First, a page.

Back in 2006, President Bush and Health and Human Services Secretary Michael Leavitt talked with reporters during a trip to Florida, where Bush spoke to volunteers helping seniors sign up for the Medicare prescription drug benefit.
Families soon will be able to sign up for new health insurance options through the Affordable Care Act. In Washington, D.C., Dr. Cheryl Focht of Mary's Center performs a checkup of Jayson Gonzalez, 16, while his mother, Elizabeth Lopez, looks on.
The biggest changes in health insurance coverage under the Affordable Care Act are set to begin less than three months from now. Oct. 1 is when people can start signing up for coverage in new state health exchanges. The policies would kick in on Jan. 1, 2014.
It can all be a little confusing, we agree. So two weeks ago, we asked what you wanted to know about the health law.
Call it the Affordable Care Act, call it Obamacare, call it whatever you want — it's coming. And soon. In less than four months people without health insurance will be able to start signing up for coverage that begins Jan. 1.
A lot has been said about the law, most of it not that understandable. So starting now, and continuing occasionally through the summer and fall, we're going to try to fix that.
Uninsured Americans who are hoping the new health insurance law will give them access to weight loss treatments are likely to be disappointed.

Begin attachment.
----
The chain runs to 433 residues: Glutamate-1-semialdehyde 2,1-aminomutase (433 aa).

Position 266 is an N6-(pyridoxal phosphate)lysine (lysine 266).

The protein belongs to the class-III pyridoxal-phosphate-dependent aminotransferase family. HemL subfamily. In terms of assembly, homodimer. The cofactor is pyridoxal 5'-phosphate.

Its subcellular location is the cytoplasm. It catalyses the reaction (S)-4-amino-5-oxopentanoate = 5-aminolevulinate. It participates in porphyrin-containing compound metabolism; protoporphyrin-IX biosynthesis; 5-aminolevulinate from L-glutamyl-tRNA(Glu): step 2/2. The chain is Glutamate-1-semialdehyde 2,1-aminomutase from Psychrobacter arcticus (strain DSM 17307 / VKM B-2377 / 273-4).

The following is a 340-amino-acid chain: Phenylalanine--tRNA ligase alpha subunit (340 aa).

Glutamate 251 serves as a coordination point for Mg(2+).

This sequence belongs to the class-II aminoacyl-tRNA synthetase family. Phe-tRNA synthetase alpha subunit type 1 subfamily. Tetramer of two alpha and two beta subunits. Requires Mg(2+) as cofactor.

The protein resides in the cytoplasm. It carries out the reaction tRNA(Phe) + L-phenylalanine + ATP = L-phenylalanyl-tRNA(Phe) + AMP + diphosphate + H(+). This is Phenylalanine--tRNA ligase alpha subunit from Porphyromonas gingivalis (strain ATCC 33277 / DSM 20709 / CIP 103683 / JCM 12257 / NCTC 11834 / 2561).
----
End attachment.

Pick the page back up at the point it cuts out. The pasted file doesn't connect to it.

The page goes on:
That's especially the case in the Deep South, where obesity rates are among the highest in the nation, and states will not require health plans sold on the new online insurance marketplaces to cover medical weight loss treatments like prescription drugs and bariatric surgery.
When the sun rises over the Rio Grande Valley, the cries of the urracas — blackbirds — perched on the tops of palm trees swell to a noisy, unavoidable cacophony. That is also the strategy, it could be said, that local officials, health care providers and frustrated valley residents are trying to use to persuade Gov. Rick Perry and state Republican lawmakers to set aside their opposition and expand Medicaid, a key provision of the federal health law.
Wendell Pierce, the actor and co-owner of Sterling Farms grocery store, chats with Dwight Henry, who will be making doughnuts and buttermilk drops in the store.
Credit David Grunfeld / The Times-Picayune /Landov
Troy Henry (from left), Jim Hatchett and Wendell Pierce, co-owners of Sterling Farms grocery store, meet at the store's soft launch on March 21. Pierce, an actor, gained fame through his starring roles in David Simon's <em>The Wire</em> and <em>Treme.</em>
OLOL Vice President of Mission Coletta Barrett said immediately post-Katrina there were 325 residents, fellows, medical students that showed up at Our Lady of the Lake looking for a place to practice. She and Vice President of Operations Stephanie Mason tell WRKF’s Ashley Westerman that from that point forward, OLOL decided to assume an active role in solidifying the pipeline of physicians for Louisiana.
Taking over EKL, they said, is a step in that direction.
Earl K. Long Medical Center in Baton Rouge closed its doors for good last month. The cooperative endeavor agreement between the hospital, the state and Our Lady of the Lake Regional Medical Center for the take-over and eventual shutdown of EKL was reached more than two years ago.
Erica Barham, Kimberly Burkett and Lauren Richard are all former Registered Nurse Supervisors in the EKL Emergency Room. Mental Health Emergency Room Extension Supervisor Amy Germain also used to work there.
They tell WRKF’s Ashley Westerman the transition was bungled and even on closing day, critical questions about how patients would get care and follow-up remained unanswered.